Scientists get the clearest picture of the Carina Nebula

Scientists get the clearest picture of the Carina Nebula

Researchers at the Gemini Observatory in Chile have captured the clearest images of the Carina Nebula, also known as NGC 3372. The new footage so impressed scientists accustomed to dry scientific language that they called them stunning.

Scientists get the clearest picture of the Carina Nebula

Image via: Photo.mjs.net
The Eta Carinae emission nebula consists of a dense cloud of gas and dust and is the site of active formation of new stars. Scientists call such areas a nursery for cosmic luminaries. The magic of the universe takes place in them, so all astronomers, without exception, dream of looking there. It is for this reason that obtaining a high-quality image of the nebula is a real astronomical event. Rice University's Patrick Hartigan says the new footage is stunning. For the first time, scientists were able to see many different details. They are observed along the edge of the cloud and surprise with a long series of parallel ridges, probably created by a magnetic field.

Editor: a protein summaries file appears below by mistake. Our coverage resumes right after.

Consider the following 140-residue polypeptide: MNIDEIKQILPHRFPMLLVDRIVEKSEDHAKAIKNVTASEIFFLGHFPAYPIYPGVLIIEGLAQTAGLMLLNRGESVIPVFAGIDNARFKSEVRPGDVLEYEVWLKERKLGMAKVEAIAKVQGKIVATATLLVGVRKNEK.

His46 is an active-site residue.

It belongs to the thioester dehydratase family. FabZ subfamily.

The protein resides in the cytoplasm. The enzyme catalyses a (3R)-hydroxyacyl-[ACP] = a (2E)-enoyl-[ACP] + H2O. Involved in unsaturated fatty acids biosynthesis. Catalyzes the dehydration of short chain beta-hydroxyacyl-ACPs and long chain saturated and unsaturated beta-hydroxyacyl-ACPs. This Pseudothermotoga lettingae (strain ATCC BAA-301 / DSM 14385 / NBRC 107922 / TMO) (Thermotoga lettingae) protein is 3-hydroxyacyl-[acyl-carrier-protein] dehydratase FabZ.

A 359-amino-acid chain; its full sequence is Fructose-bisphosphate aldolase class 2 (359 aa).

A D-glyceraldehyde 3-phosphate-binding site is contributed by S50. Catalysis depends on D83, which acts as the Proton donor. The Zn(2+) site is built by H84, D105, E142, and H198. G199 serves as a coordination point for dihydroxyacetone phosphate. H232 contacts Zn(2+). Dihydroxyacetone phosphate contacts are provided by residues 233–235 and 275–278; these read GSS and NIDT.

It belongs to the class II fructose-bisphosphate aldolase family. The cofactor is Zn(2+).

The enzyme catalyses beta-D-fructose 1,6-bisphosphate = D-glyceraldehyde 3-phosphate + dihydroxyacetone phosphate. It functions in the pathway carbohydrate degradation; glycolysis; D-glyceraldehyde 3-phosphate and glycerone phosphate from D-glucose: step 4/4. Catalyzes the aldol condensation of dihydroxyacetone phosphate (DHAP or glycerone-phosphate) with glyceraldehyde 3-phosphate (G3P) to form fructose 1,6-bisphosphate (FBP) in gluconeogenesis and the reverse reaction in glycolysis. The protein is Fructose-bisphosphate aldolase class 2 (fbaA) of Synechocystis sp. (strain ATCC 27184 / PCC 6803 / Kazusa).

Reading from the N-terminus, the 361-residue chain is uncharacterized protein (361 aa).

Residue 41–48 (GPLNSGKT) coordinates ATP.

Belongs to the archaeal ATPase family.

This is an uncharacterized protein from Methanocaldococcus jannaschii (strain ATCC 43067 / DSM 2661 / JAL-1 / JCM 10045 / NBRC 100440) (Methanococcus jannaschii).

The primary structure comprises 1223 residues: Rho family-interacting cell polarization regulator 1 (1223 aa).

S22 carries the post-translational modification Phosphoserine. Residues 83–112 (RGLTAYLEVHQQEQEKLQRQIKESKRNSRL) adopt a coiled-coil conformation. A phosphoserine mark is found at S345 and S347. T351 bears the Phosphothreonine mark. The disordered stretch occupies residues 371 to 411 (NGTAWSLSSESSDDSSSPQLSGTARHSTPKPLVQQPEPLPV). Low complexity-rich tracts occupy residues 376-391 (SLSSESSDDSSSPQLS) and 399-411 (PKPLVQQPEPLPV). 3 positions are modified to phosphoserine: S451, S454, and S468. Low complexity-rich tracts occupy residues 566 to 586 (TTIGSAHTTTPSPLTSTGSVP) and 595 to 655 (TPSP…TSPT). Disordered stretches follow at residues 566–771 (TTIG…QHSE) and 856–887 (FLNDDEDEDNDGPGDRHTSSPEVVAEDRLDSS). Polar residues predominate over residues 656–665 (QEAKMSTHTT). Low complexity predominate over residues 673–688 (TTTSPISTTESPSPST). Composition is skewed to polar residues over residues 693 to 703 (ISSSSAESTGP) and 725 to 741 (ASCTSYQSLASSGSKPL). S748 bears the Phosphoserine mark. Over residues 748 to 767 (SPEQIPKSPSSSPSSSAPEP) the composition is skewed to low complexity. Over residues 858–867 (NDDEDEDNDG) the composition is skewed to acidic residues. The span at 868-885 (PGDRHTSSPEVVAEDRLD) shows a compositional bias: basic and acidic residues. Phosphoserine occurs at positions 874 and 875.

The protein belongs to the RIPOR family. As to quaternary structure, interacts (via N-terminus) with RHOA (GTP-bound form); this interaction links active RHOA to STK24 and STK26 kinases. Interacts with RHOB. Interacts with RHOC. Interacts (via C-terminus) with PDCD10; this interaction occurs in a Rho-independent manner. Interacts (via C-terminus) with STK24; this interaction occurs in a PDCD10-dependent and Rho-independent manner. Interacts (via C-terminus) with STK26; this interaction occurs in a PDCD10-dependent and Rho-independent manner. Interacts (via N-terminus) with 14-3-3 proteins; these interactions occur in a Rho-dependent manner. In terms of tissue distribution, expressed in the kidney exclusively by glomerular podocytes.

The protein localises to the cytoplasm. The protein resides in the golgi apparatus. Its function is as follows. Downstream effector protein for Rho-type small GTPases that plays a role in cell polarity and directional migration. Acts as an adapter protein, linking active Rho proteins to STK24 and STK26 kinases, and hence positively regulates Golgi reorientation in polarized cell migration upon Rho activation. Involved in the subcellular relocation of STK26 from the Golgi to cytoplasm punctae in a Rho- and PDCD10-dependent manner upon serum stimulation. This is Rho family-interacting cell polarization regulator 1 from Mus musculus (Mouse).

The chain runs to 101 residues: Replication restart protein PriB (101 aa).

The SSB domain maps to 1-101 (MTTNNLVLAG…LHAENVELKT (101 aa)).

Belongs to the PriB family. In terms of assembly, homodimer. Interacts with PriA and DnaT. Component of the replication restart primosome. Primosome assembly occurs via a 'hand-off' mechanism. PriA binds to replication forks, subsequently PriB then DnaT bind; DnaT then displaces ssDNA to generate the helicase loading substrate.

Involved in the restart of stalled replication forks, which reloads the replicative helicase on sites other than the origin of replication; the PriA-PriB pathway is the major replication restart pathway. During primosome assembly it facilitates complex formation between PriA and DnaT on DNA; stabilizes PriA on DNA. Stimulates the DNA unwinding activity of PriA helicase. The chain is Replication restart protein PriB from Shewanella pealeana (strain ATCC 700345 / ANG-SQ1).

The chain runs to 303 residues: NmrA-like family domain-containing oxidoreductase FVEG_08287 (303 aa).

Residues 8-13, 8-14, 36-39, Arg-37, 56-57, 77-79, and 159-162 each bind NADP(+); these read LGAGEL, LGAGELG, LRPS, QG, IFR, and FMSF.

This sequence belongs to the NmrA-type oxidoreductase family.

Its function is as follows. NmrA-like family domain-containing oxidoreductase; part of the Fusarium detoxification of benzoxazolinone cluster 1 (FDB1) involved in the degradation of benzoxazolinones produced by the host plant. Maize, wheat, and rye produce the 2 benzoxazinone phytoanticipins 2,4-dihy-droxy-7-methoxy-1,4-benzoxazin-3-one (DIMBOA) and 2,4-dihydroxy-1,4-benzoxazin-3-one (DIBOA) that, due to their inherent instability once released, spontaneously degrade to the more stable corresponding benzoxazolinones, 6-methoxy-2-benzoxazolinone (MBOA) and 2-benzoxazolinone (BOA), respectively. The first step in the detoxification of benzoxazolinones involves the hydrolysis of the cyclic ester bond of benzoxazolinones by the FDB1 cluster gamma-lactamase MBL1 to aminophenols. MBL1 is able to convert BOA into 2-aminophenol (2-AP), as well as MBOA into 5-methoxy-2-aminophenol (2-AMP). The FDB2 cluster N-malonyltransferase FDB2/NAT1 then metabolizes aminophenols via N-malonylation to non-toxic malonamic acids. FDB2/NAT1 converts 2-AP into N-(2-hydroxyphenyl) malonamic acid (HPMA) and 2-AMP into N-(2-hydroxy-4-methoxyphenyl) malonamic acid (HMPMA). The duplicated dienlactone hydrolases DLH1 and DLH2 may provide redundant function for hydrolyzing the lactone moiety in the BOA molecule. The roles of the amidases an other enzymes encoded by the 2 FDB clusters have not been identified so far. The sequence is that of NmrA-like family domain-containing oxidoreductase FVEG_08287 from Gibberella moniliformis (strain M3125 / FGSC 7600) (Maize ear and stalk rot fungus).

Scientists have explained that a star cannot be born anywhere, since certain conditions are required for its formation. They appear in a thick cloud of gas and dust that is saturated with molecular hydrogen. These are usually dense spheres that appear opaque. Infrared equipment allows penetration into these dark areas. Therefore, in this case, Gemini telescopes have a significant advantage over the famous Hubble.

Scientists get the clearest picture of the Carina Nebula

Image via: International Gemini Observatory / NOIRLab / NSF / AURA
The authors of the scientific work admitted that they had never seen the Carina Nebula in such detail. These images provide the clearest picture of how young stars can influence their environment to date.

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